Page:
Americana (music)

From Wikipedia, the free encyclopedia

Americana (also known as American roots music)[1] is an amalgam of American music formed by the confluence of the shared and varied traditions that make up the musical ethos of the United States, specifically those sounds that are emerged from the Southern United States such as folk, gospel, blues, country, jazz, rhythm and blues, rock and roll, bluegrass, and other external influences.[2][better source needed] Americana, as defined by the Americana Music Association (AMA), is "contemporary music that incorporates elements of various American roots music styles, including country, roots-rock, folk, bluegrass, R&B and blues, resulting in a distinctive roots-oriented sound that lives in a world apart from the pure forms of the genres upon which it may draw. While acoustic instruments are often present and vital, Americana also often uses a full electric band."[3][4]

Americana as a radio format had its origins in 1984 on KCSN in Northridge, California. Mark Humphrey, a contributor to country/folk Frets magazine, hosted a weekly radio show called "Honky Tonk Amnesia" which played "country, folk, honky tonk, cajun, dawg, blues, and old-time music", a combination that the country music station KCSN advertised as "Americana".[5] The format came into its own in the mid-1990s as a descriptive phrase used by radio promoters and music industry figures for traditionally-oriented songwriters and performers.[4]

Despite the genre's most common name, it is not practiced solely by artists from the United States, as numerous artists from Canada are also prominent in the genre.[6] Canadian bands in the genre will sometimes be referred to as Canadiana rather than Americana in Canadian media,[7] although this is not a widely recognized synonym elsewhere. A Norwegian scene is often referred to as Nordicana.[8]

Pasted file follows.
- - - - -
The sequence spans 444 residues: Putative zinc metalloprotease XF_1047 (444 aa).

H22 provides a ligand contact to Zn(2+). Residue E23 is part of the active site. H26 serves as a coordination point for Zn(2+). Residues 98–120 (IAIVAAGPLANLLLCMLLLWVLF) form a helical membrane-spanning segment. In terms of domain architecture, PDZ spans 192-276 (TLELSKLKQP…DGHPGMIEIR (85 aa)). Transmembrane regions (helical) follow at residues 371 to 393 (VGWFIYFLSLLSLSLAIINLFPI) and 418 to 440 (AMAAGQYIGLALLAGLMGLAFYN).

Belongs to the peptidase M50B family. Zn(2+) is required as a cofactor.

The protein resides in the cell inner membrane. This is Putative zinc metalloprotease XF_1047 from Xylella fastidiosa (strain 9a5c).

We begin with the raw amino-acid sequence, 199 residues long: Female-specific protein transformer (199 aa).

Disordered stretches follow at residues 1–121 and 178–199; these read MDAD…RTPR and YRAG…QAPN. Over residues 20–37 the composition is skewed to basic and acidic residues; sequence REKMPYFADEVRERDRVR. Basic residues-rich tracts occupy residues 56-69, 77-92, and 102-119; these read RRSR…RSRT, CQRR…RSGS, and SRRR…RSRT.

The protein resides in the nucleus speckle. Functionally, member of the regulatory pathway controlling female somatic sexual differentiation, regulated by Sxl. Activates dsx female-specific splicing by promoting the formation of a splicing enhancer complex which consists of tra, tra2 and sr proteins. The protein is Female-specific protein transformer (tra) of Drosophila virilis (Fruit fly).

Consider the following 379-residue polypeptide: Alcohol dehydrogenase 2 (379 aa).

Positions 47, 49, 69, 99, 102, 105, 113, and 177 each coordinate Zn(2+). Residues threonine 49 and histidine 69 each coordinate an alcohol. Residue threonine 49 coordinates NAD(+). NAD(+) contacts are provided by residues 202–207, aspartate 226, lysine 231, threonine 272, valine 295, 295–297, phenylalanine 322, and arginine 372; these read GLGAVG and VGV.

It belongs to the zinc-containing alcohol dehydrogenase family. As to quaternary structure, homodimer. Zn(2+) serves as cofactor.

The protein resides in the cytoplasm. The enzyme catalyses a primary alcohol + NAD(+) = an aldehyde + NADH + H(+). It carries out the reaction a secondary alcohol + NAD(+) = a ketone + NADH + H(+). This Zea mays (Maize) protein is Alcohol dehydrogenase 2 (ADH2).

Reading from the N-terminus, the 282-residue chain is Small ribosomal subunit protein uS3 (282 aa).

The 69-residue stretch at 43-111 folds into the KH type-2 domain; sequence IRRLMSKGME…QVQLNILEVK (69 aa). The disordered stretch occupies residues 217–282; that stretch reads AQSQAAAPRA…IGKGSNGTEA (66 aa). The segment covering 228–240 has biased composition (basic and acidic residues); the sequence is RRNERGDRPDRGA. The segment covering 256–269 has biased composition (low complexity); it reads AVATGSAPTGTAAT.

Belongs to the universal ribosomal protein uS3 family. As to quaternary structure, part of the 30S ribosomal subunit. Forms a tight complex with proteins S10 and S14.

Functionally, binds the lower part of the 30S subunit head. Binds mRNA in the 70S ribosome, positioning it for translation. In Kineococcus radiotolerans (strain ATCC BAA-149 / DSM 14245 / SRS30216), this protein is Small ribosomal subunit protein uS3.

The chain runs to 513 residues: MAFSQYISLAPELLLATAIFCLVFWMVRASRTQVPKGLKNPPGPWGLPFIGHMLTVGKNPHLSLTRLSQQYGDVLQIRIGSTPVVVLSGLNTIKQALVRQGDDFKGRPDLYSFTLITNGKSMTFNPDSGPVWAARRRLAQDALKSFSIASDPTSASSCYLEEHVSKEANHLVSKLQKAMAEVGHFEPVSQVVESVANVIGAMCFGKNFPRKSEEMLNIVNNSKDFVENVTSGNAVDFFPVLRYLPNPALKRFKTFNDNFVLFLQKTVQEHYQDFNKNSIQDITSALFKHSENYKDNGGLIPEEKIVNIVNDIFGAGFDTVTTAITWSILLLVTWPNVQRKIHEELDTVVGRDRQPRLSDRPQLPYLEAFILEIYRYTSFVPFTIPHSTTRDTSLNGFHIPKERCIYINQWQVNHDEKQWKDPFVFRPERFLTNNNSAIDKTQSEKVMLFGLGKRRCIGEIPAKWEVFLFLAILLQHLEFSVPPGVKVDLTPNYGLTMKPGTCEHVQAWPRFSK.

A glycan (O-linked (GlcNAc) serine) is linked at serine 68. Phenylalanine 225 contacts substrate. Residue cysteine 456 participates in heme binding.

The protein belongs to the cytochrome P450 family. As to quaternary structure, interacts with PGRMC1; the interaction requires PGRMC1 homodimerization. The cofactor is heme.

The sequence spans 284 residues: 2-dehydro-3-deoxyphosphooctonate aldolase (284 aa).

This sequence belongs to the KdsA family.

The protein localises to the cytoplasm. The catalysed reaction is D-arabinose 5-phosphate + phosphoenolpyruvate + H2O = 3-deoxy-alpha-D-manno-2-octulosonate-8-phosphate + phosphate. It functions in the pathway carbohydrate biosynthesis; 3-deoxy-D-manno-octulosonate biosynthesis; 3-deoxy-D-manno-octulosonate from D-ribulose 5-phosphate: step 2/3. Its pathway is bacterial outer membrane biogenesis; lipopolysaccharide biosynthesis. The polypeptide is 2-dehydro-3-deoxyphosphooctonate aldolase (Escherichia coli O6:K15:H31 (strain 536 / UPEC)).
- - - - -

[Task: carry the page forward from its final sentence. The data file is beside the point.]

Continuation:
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  1. ^ Widner, Ellis (July 16, 2017). "Bramletts gave root to Americana". Arkansas Democrat-Gazette. Retrieved July 17, 2019.
  2. ^ Pete Knapp (October 6, 2008). "What is Americana Music?". Archived from the original on October 26, 2013. Retrieved March 23, 2014.
  3. ^ "What Is Americana". Americana Music Association. Retrieved December 3, 2021.
  4. ^ a b Bernstein, Jonathan (September 13, 2017). "Inside the Americana Genre's Identity Crisis". Rolling Stone. Retrieved May 11, 2018.
  5. ^ "Honky Tonk Amnesia". Frets. Vol. 6. 1984. p. 50.
  6. ^ Annie Zaleski, "25 Country and Americana artists you might not know are Canadian". The Boot, September 5, 2018.
  7. ^ Lee Zimmerman, Americana Music: Voices, Visionaries, and Pioneers of an Honest Sound, Texas A&M University Press, 2019. ISBN 9781623497019. Chapter 48, "The Sadies Look South".
  8. ^ Martin, Taylor. "Nordicana: The Genre You Wish You Knew". Retrieved January 1, 2021.

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